It has been an amazing set of days. I have been stretched and I have been filled and I feel so grateful. Last Thursday the girls and I headed to Saskatoon. Later that day Russ and Morgan came up. Friday we joined my family, it was just family, for a funeral service at the Saskatoon Funeral Home, followed by burial at Woodlawn Cemetery. I am not sure why I am so specific about these locations, maybe because they are big deals in our family story. In big cities there are many funeral homes to choose from and once your family has a link to one it becomes your family funeral home. The Kyle family has alot of history at the Saskatoon Funeral Home, including the fact that my Dad used to pop in and sing solos in services at the chapel there. He used to have a joke, “people are die-ing to hear to me sing.” Well on Friday it was my turn to be at the front, I was the minister. That meant many many things. Right off the top of my head it meant being ushered by the funeral director thru a series of doors to a back room where clergy can gather their thoughts before services began. I was invited into the inner sanctum. I find those moments interesting. It is a big deal though when you walk into the family room and it is your family sitting there. I don’t know how to be cousin and pastor both in those moments but I snapped to it when it was time to start the service. For the first time ever in my experience as a funeral presider I entered the sanctuary and I had to ask the guests to take a seat. Every guest was standing around in the chapel visiting. That happens at weddings alot, where I have to get bossy and ask people to be seated, this time was a funeral first for me but a sign of good things, even in the midst of deep sadness people were happy to see each other. I led my cousins and their families into the chapel, took my place at the pulpit and looked out to a sea of familiar faces. It was a beautiful sight and felt incredibly intimate. We honored my aunt, my Mom’s sister. It was a time I was nervous about. My Aunt was an amazing but complex person, could I capture what needed to be captured? In getting ready it felt like the hardest funeral service I had ever prepared. It probably wasn’t. It just took more than usual and that makes sense. The service was just part of a much bigger day, a day absolutely shaped by family and by love. Meals were hosted by my sisters after the service, we had time to be together, so much visiting happened and story telling. My Aunt had constructed absolutely beautiful scrapbooks of her early days and as we pored over them together so many conversations were sparked. We had cousins with us from Toronto and we drew from the bonds that began 60 years ago when our Nanny gathered us in her small bungalow and we did what families did back then and now still, we ate, we played, we shared stories, we took part in traditions. Wow, how that has paid off.
So, us ranchers headed to Saskatoon in our gravel road painted vehicles. There are a few things I could say to offer at least a partial explanation about why we showed up at a funeral in quite dirty vehicles. I won’t take you to those stories, just know that while we do some things really well we do other things not so well and obviously that bothers me because here I am talking about it. There was a line in the sermon that perhaps bears repeating here.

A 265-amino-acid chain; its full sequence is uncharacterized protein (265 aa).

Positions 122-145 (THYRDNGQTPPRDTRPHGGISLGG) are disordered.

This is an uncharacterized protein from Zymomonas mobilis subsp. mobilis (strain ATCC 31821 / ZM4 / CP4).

… there is an alternate story that offers relief, that God sees our hearts, what we are holding, what we are dropping, what we have figured out, perhaps incorrectly, in order to make life work, God sees it, sees us, and loves us still, no “doing it right” required, simply an offer to walk the journey together, finding grace and compassion in the tenderlands of the heart.
My sister Jan came from Vancouver and when asked to take pictures so that my cousins would have a record of the day she rose to the challenge better than I ever could have. Those pictures were shared and allow me to offer you a glimpse of a few of the moments.
A few tidbits have teased me in the last few days, pleading, “write about me!” I am going to attempt to do them justice in a concise way. I know my blogs get long, its nothing new, my sermons always used to go long too. So much to say!!! What rose to the top in the days since we got the cows home?
First…. School Pictures came home 49 hours after the cows came home. Morgan wasn’t really pleased with his. I like them. I had an odd thing happen after scanning them, I thought, “I need to send these to Mom.” It was a tradition after Mom started using a smart phone that I would take a picture of the proof sheet and text it to her. Then a bit of chit chat back and forth would take place about the pictures. She would delight in them no matter what. I was more curious about my brain having that automatic thought than I was sad. It happened last year too so I sent the pictures to my Mom’s sister. That isn’t possible this year, so I thought to myself, having noted my desire to share this marker of children’s growth, “I will put it to the blog.” We discussed it at supper on Monday and Morgan gave me permission. So, calling all you grandparent type people especially, have a look at these pictures of my boy would you? If my Mom was still with us we would chat, I am sure, about the growing resemblance that Morgan has to my side of the family. It struck me looking at Morgan’s pictures that he is like my Dad. That is a first. When I looked at old pictures we have of similiar poses I see it. Mom and I would go back and forth about that I am sure.